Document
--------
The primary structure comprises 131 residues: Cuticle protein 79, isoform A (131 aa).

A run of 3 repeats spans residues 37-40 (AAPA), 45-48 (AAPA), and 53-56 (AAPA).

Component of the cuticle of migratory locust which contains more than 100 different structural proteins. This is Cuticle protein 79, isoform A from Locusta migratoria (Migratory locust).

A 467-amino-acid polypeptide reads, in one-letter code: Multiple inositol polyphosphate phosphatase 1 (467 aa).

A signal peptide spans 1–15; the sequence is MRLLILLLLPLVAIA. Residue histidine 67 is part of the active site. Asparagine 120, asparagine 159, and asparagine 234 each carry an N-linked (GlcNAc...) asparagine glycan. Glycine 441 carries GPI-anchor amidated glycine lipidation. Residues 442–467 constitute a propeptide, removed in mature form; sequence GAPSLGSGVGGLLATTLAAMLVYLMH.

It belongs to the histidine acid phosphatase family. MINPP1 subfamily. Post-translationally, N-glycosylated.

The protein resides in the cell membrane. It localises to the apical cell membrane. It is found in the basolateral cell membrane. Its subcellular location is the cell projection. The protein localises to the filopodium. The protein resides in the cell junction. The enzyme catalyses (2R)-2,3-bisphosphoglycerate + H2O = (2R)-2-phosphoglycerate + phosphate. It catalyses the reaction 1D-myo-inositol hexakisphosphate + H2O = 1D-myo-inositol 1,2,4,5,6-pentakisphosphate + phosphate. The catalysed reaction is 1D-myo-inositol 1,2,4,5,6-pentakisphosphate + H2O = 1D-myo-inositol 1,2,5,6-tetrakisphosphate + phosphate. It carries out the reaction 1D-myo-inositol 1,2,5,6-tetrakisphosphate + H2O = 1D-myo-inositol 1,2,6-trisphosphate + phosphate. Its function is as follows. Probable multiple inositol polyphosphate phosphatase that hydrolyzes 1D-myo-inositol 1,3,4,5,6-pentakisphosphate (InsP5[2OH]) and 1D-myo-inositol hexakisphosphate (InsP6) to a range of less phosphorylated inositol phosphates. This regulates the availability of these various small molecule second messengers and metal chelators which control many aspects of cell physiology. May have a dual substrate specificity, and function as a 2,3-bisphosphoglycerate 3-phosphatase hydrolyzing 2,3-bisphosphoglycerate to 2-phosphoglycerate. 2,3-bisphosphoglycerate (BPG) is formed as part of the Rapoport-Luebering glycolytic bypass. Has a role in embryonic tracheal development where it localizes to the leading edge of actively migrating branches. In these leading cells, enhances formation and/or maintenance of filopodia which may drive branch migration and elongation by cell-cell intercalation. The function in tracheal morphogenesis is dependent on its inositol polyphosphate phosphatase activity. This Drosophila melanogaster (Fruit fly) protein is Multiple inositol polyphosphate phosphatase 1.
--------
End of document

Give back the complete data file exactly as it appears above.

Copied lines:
The primary structure comprises 131 residues: Cuticle protein 79, isoform A (131 aa).

A run of 3 repeats spans residues 37-40 (AAPA), 45-48 (AAPA), and 53-56 (AAPA).

Component of the cuticle of migratory locust which contains more than 100 different structural proteins. This is Cuticle protein 79, isoform A from Locusta migratoria (Migratory locust).

A 467-amino-acid polypeptide reads, in one-letter code: Multiple inositol polyphosphate phosphatase 1 (467 aa).

A signal peptide spans 1–15; the sequence is MRLLILLLLPLVAIA. Residue histidine 67 is part of the active site. Asparagine 120, asparagine 159, and asparagine 234 each carry an N-linked (GlcNAc...) asparagine glycan. Glycine 441 carries GPI-anchor amidated glycine lipidation. Residues 442–467 constitute a propeptide, removed in mature form; sequence GAPSLGSGVGGLLATTLAAMLVYLMH.

It belongs to the histidine acid phosphatase family. MINPP1 subfamily. Post-translationally, N-glycosylated.

The protein resides in the cell membrane. It localises to the apical cell membrane. It is found in the basolateral cell membrane. Its subcellular location is the cell projection. The protein localises to the filopodium. The protein resides in the cell junction. The enzyme catalyses (2R)-2,3-bisphosphoglycerate + H2O = (2R)-2-phosphoglycerate + phosphate. It catalyses the reaction 1D-myo-inositol hexakisphosphate + H2O = 1D-myo-inositol 1,2,4,5,6-pentakisphosphate + phosphate. The catalysed reaction is 1D-myo-inositol 1,2,4,5,6-pentakisphosphate + H2O = 1D-myo-inositol 1,2,5,6-tetrakisphosphate + phosphate. It carries out the reaction 1D-myo-inositol 1,2,5,6-tetrakisphosphate + H2O = 1D-myo-inositol 1,2,6-trisphosphate + phosphate. Its function is as follows. Probable multiple inositol polyphosphate phosphatase that hydrolyzes 1D-myo-inositol 1,3,4,5,6-pentakisphosphate (InsP5[2OH]) and 1D-myo-inositol hexakisphosphate (InsP6) to a range of less phosphorylated inositol phosphates. This regulates the availability of these various small molecule second messengers and metal chelators which control many aspects of cell physiology. May have a dual substrate specificity, and function as a 2,3-bisphosphoglycerate 3-phosphatase hydrolyzing 2,3-bisphosphoglycerate to 2-phosphoglycerate. 2,3-bisphosphoglycerate (BPG) is formed as part of the Rapoport-Luebering glycolytic bypass. Has a role in embryonic tracheal development where it localizes to the leading edge of actively migrating branches. In these leading cells, enhances formation and/or maintenance of filopodia which may drive branch migration and elongation by cell-cell intercalation. The function in tracheal morphogenesis is dependent on its inositol polyphosphate phosphatase activity. This Drosophila melanogaster (Fruit fly) protein is Multiple inositol polyphosphate phosphatase 1.